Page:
“Our coalition represents thousands of owners and vacation rental managers in your district and from across the state that will fight this bill every step of the way,” Hanks vowed.

Jennifer Green, a lobbyist for Expedia, which includes the VRBO and HomeAway platforms, was incredulous.

“I think my biggest question for Rep. Grieco is, ‘why?'” she asked “What does he hope to accomplish?”

Expedia, she said, has long supported the current preemption that allows local governments to regulate vacation rentals except to prohibit or limit when they can be rented or for how long.

“I know my client does not support a repeal. In particular, this bill would open the door to allow local governments to prohibit vacation rentals — which would completely trample on private property rights,” she said.

Scott Powers

Scott Powers is an Orlando-based political journalist with 30+ years’ experience, mostly at newspapers such as the Orlando Sentinel and the Columbus Dispatch. He covers local, state and federal politics and space news across much of Central Florida. His career earned numerous journalism awards for stories ranging from the Space Shuttle Columbia disaster to presidential elections to misplaced nuclear waste. He and his wife Connie have three grown children. Besides them, he’s into mystery and suspense books and movies, rock, blues, basketball, baseball, writing unpublished novels, and being amused. Email him at [email protected]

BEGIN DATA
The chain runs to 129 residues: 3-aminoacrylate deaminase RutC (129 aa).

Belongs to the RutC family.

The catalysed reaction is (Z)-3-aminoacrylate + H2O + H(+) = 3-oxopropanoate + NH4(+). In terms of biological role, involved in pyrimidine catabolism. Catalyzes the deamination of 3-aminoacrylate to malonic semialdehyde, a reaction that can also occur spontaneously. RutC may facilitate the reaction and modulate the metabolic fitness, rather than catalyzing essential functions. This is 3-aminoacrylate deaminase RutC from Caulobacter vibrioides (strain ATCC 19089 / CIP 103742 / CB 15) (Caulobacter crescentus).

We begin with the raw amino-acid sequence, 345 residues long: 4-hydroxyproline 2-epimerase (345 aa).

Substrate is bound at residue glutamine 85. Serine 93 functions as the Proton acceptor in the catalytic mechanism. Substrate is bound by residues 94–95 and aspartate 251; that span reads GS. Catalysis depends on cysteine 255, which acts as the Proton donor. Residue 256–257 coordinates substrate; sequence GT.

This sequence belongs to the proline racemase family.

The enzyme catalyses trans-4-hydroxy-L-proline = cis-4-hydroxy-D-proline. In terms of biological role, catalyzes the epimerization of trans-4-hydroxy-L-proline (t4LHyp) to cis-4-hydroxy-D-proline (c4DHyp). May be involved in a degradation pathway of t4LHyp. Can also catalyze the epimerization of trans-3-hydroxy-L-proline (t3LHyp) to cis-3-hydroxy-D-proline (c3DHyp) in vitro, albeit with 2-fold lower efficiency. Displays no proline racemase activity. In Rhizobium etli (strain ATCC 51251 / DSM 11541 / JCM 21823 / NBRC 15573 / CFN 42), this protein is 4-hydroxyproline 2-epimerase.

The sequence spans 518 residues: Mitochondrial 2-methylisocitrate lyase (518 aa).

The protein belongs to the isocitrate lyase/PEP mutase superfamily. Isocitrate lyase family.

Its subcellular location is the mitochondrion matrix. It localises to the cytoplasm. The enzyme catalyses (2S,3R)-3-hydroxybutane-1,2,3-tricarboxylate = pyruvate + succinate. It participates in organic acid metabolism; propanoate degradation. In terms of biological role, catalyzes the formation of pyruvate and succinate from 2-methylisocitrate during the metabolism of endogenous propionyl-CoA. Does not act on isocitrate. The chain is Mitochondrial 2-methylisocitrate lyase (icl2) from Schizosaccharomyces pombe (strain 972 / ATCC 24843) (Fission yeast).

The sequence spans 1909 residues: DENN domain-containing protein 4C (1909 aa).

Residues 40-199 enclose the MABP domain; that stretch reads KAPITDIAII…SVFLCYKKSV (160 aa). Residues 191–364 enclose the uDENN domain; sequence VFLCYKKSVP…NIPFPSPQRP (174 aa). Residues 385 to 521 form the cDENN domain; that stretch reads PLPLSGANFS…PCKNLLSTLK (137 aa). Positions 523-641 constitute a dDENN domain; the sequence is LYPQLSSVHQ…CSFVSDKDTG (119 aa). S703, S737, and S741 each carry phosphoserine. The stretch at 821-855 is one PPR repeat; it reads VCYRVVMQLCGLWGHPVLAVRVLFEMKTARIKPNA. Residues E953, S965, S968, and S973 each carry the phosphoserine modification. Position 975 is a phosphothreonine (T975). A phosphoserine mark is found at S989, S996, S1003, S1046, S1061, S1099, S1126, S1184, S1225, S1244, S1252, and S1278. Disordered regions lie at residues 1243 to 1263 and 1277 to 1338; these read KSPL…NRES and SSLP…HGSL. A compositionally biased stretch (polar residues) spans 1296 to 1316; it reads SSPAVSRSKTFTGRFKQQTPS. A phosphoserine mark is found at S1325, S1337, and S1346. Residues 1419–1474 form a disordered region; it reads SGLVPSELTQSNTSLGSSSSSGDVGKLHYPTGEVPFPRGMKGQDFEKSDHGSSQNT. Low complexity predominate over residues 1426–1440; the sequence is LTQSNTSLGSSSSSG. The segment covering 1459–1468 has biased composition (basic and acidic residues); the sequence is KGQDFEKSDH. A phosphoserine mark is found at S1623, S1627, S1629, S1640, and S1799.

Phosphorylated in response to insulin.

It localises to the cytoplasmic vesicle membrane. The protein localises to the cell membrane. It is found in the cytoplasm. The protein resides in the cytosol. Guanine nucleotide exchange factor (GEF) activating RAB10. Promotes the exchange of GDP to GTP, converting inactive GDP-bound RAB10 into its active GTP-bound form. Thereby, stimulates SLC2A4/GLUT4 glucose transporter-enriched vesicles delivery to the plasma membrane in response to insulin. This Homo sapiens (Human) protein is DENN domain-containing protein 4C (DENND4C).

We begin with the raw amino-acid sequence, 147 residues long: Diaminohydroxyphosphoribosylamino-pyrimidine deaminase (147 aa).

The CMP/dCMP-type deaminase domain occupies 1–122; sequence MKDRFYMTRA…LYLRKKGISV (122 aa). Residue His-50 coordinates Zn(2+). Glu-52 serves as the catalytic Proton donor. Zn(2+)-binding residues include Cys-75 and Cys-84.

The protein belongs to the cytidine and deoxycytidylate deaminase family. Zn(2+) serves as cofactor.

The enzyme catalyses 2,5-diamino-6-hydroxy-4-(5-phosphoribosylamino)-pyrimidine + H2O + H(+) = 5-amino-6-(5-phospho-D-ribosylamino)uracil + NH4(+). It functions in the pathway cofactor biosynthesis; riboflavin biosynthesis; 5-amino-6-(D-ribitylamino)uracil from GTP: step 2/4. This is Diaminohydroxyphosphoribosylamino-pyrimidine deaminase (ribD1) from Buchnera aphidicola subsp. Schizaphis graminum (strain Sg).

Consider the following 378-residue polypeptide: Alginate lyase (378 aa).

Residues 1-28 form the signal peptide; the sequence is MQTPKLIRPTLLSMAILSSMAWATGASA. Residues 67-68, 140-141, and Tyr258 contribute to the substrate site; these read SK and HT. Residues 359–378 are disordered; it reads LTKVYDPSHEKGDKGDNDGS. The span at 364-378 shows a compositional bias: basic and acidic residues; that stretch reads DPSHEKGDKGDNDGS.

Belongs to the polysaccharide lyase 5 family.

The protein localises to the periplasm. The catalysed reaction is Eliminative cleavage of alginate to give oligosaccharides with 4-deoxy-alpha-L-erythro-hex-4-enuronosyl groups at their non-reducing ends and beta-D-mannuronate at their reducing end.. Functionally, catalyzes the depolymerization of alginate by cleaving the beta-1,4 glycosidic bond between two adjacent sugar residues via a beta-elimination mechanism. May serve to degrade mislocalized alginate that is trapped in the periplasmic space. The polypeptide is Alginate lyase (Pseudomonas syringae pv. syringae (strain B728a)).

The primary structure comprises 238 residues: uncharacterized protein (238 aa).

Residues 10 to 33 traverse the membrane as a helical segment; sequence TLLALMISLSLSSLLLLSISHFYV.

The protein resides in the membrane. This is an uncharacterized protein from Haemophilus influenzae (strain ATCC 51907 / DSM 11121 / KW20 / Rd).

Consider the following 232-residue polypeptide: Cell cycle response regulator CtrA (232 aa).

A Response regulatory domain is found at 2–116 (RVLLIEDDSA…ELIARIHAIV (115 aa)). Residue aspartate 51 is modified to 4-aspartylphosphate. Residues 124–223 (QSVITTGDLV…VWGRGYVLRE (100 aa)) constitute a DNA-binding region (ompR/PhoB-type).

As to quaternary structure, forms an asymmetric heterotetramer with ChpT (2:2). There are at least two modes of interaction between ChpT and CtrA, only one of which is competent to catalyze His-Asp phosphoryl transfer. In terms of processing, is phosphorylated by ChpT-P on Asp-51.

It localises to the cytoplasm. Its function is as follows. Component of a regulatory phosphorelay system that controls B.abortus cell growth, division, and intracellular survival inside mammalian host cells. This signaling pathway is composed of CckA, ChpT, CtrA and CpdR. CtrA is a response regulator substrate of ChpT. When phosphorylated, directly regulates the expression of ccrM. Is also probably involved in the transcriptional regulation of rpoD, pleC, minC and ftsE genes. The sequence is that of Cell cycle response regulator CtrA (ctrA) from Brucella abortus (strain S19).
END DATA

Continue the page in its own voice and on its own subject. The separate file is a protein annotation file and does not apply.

One comment

  • Rafael Graciano Baldez Neves

    September 24, 2021 at 12:57 pm

    ‪Local municipalities should never abuse “home rule” to violate anyone’s property rights. Additionally, quality-of-life issues (e.g. noise, parking and trash) would continue to be able to be regulated through any ordinance under the two bills proposed last year (SB 522 and HB 219).